US-led taskforce deploys in Red Sea as Middle East crisis threatens to escalate beyond Gaza.
The US is reportedly considering strikes against Houthi rebels in Yemen that have been menacing commercial ships in the Red Sea since the conflict began in Gaza.
The Pentagon has a range of options for missile attacks on Houthi positions and has moved the Dwight D. Eisenhower carrier strike group into position off the coast of Yemen.
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Since November 2023, the Iran-backed Houthis have conducted several attacks on commercial shipping in the Red Sea. Their attacks have increased navigation risks in the region and affected risk perception in the maritime sector. The economic and geopolitical implications are felt much beyond the coast of Yemen.
The world economy is strongly dependent on the global maritime supply chain. About 80% of international trade by volume is transported by sea. This figure rises to 95% for the UK. From mobile phones to clothes and from coffee to sugar, the manufactured items we use and the food we consume on a daily basis have been, at least in part, transported by sea.
Supply chain vulnerabilities
It does not take much to disrupt the global maritime supply chain. For instance, a simple accident that blocked the Suez Canal for six days in 2021 or the shortage of labour in Chinese ports during the COVID pandemic have been enough to negatively affect maritime supply chains and the global economy.
Intentional disruptions of the maritime supply chain by pirates or terrorists pose a challenge that goes beyond simple logistics.
Attacks on civilian shipping directly affect insurance premiums and deter operators from transiting through certain areas for financial and security reasons. The private maritime sector is not immune to geopolitics, and higher insurance premiums or the cost of rerouting ships eventually trickle down to consumers.
Piracy is a for-profit criminal activity that has disrupted maritime trade for decades, especially in eastern and western Africa. States have devoted substantial resources to deter and combat pirates, both at sea (for example deploying a naval task force to patrol shipping lanes) and on land to address the underlying socioeconomic causes of piracy.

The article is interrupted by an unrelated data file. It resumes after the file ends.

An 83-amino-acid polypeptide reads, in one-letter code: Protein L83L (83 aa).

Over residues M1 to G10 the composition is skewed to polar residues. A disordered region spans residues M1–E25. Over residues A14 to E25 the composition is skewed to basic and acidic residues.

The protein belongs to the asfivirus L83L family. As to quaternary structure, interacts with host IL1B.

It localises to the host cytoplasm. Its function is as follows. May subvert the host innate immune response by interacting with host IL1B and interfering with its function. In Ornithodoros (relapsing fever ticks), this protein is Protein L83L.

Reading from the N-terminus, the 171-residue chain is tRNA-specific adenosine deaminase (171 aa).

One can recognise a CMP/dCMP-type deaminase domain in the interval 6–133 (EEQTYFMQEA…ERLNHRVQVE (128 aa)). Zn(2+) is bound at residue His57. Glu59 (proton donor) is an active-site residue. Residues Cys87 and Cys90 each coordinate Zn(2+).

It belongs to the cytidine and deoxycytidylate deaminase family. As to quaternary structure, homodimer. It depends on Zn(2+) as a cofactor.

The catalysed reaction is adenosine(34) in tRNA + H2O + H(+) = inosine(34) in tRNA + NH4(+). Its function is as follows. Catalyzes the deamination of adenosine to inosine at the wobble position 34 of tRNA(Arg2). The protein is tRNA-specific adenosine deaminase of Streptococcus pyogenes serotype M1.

Politically motivated groups, including terrorist organisations, pose a different type of threat. Their primary objective is not to make money but to increase the visibility of their organisation, or to exercise leverage on other political actors at the regional or global level.
This is achieved by conducting attacks that increase risk and risk perception in a given area, disrupt maritime supply chains, and have disproportionate impacts on the geopolitical situation.
The Houthis are politically motivated. Their attacks aim to have an impact on the war in Gaza. Their location along a major sea lane of communication in the Red Sea gives them an asymmetrical advantage when it comes to attacking commercial shipping.
Major shipping companies and operators, from Maersk to BP, have paused operations in the Red Sea. Oil prices are expected to rise. Consequently, Houthis’ attacks affect commerce and the economy much beyond the Red Sea. But options to address the threat are limited.
Politically motivated groups are more difficult to deter than pirates, because they are often willing to die for their cause. They are not looking for a ransom or bounty, but are trying to destroy or damage ships and disrupt shipping, so deploying vessel protection detachments or private security companies personnel onboard will have minimal or no effect.
Failing to deter Houthis from attacking commercial shipping, the second-best option is to increase naval presence to patrol the Red Sea. But this is not without political risks, since a further militarisation of the crisis might be used by the Houthis and others to inflame the geopolitical situation in Yemen and in the whole region.
As part of what it has called “Operation Prosperity Guardian”, the US has assembled an international naval task force – including UK naval assets – which will have capabilities to intercept missiles and defend commercial shipping in case of an attack.
But, with a limited number of warships to patrol a large area and with early warning time for missile attacks limited due to the proximity of Yemen, it will be difficult to successfully defend against absolutely all attacks and prevent any damage from occurring.
That said, the symbolic value of such a task force is important. The task force’s success will be evaluated based on its ability in the short-term to add to existing mechanisms to reassure insurers, operators and global markets that the route is safe enough for shipping operations, without risking military escalation in an extremely turbulent region.
Basil Germond, Professor of International Security, Department of Politics, Philosophy and Religion, Lancaster University. This article is republished from The Conversation under a Creative Commons license. Read the original article.